The other good news, or rather, potential good news, is that the company is guiding that the acquisition of TBR mine will be completed sometime in 2Q. Personally, I believe they will announce an offtake agreement together with the acquisition. Now, completion of the acquisition of TBR would likely be a major catalyst for the share price, and right now, this is the main catalyst for in my investing thesis.

TBR would mean that the management’s guidance of 10mil tonnes in FY17 would be more likely to be met. And it’d be a major plus for the management’s strategy of amalgamating both plots of mines (SDJ and TBR sit side by side). Efficacy shoots up, as both mines use the same infrastructure, while total mined volume will rise exponentially.

So let’s go back to the financials and try to look at some tea leaves to predict the future.

Right now, the company just did 2.2mil tonnes of coal at US$39.45/tonne. The company also reported some earnings from coal trading, and from their mine management agreement with their neighbor AJE. I’ve also noted that these extra revenue generators lifted the gross profit margins from the coal mining segment. (Their GPM figures are higher than that of coal mining)

In my DD, I’ve played with the variables: total tonnage moved for FY17, Average selling prices, and the operating costs, to finally derive a range of possible share prices. It’s kinda cumbersome (and monotonous) to type all that out here though, so I’ll just take the lazy way out and assume the company performs the same for all the subsequent 3 quarters for FY17.

This means that assuming Geo Energy moves 8.8mil tonnes of coal in FY17 (they fail to meet their 10mil guidance), at an average price of US$39.45/tonne (ASP for Q1), approximately, we’ll be expecting US$58.54mil in earnings for FY17.

I’m going to loop off a huge 25% chunk from this for a bit of buffer as the coal prices have since dropped from Q1, and also because we are making some projections and these results are unrealized.

That leaves us with US$43.9mil. The current total share base is 1,212,273,113 shares, but I’m going to use 1,329,273,113 shares instead as the company is going to issue 117mil new shares as part payment for their acquisition of TBR.

That means that the projected full year earnings would be 3.3 US cents per share or SG 4.6 cents. Assuming a conservative PE ratio of 10, we have a fair value of 46 cents.

Obviously all this is contingent on many things going their way. There are so many variables, it’s hard to project with certainty. I think currently, the next major thing to look forward to, is the completion of TBR and the announcement of an offtake agreement.

Currently, I still own 400,000 shares, bought at an average price of $0.157, and upon receiving dividends at the end of May, my average price will be further lowered to $0.147.


Lastly, it’s been exactly 1 month since I’ve implemented a new options strategy. I’ve written about it at the halfway mark:

Bonus From Flyke (!!!) + Results From Enhanced Options Strategy

I’ve since tweaked it a bit to suit my personal style. It’s kinda hard to explain in detail, but it has mainly to do with my thoughts around exercised options. For certain companies, I’m now more willing to recognize exercised options and “book in” profits instead of selling more options on them. That increases my buffer to capitalize on days with bigger swings.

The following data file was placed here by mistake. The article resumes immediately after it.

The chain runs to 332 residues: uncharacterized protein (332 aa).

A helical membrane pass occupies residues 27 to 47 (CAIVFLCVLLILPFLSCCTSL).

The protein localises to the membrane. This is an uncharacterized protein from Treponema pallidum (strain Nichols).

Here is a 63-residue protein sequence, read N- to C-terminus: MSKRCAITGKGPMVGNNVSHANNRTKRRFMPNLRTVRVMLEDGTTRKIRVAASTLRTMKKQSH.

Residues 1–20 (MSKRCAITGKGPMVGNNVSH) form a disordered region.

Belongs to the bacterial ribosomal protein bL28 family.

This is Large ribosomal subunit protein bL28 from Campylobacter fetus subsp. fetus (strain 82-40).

Anyway, the results look like this:

532) Options April 2017.jpg

533) Options May 2017.jpg

Total cashflow received from 12/04/2017 – 12/05/2017: US$13,657.25

That works out to be a very cool SG$19,120.15 in 1 month!

That’s more than double of my track record previously. I’m still amazed by how tweaking and making tiny changes, can compound and have mega results. Kinda like the butterfly effect. (Theory that something as tiny as a butterfly’s fluttering of wings can eventually lead to a tornado occurring half the globe away)

So much so that it justifies me increasing my allocation gradually. I’d like to see more data than just a single month, but it’s been very very satisfying indeed. Let’s see how it turns out, but at this stage, I’m likely to increase my ammunition here.

VRX has also done wonders with Q1 results and gone ballistic. Ballistic is probably under-describing it. It’s up >50% in the 2 days after ER. Ah, US is just a crazy place.

I haven’t done any calculation regarding my portfolio, but its certainly going to be a stellar Q2. I’m confident that SG TTI has beaten STI ETF in Q2 thus far at least. And I haven’t even received a cent of the dividends that’s all coming in at the end of May.

It’s likely that there’ll be less updates here, going forward. It’s kinda tiring actually to write about stuff. My thoughts obviously move way faster than typing.

As always, happy hunting!

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9 comments

    1. Hey HLB
      They didn’t release such specific data, so I’m not 100% certain.
      My personal opinion is that the coal traded, does come from AJE.
      Geo has 2 agreements with AJE actually:
      1 is for the uptake of 5mil tonnes (out of the 30mil tonnes that AJE site holds)
      2nd is for mining consultancy services.
      All costs of mining and production is borne by AJE, not Geo. The risks associated with execution is on BUMA, not Geo either.
      Actually, at first I didn’t even know why AJE needed Geo to begin with. It doesn’t seem like Geo does anything much and gets paid for it!